Soundbite molecules - hospital beds with a silver lining?
Simon Cotton, teacher at Uppingham School, takes a look at those compounds that find themselves in the news or relate to our everyday lives. In this issue: hospital beds with a silver lining?
Don't let the 'bedbugs' bite
How is the silver introduced into the fabrics?
This can be done by incorporating silver threads into the fabric before weaving, or by treating the fibres with a silver-based coating, or by impregnating a polymer mesh with silver, which is wrapped around the fibres during manufacture.
How do the silver compounds work?
As with many other heavy metals, silver, as its cation, kills bacteria, but without the acute toxicity associated with metals such as lead and mercury. Heavy metal ions bind readily to groups containing oxygen, nitrogen and sulfur atoms, as well as negatively charged groups such as phosphates and chlorides. Once absorbed by the bacterial cell silver ions can attack proteins containing these groups, eg the sulfur-containing thiol (-SH) group common in enzymes vital to the survival of bacteria. Silver will also attack fungi and viruses, the latter by inhibiting their proteins and by complexing with viral nucleic acids.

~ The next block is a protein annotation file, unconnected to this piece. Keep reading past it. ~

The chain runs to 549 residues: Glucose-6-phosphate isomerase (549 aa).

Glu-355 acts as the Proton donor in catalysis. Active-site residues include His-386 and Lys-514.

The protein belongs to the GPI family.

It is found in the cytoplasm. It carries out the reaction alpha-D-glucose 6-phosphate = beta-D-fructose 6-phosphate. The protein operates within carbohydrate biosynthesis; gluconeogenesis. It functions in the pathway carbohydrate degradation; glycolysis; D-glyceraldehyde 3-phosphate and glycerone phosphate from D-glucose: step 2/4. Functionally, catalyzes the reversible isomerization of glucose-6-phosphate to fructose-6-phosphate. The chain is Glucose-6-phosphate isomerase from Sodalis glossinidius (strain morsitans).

Have silver compounds been used like this before?
The germicidal and antimicrobial properties of silver and its compounds have been known for thousands of years and put to use in silverware, eg Holy Communion chalices.
Do silver compounds have other medicinal uses?
Silver-coated wound dressings have been used for some years. Recent research suggests that silver-based antimicrobial coatings for wounds may kill MRSA bacteria by interacting with bacterial membranes, as well as forming a barrier to prevent bacteria from entering the wound.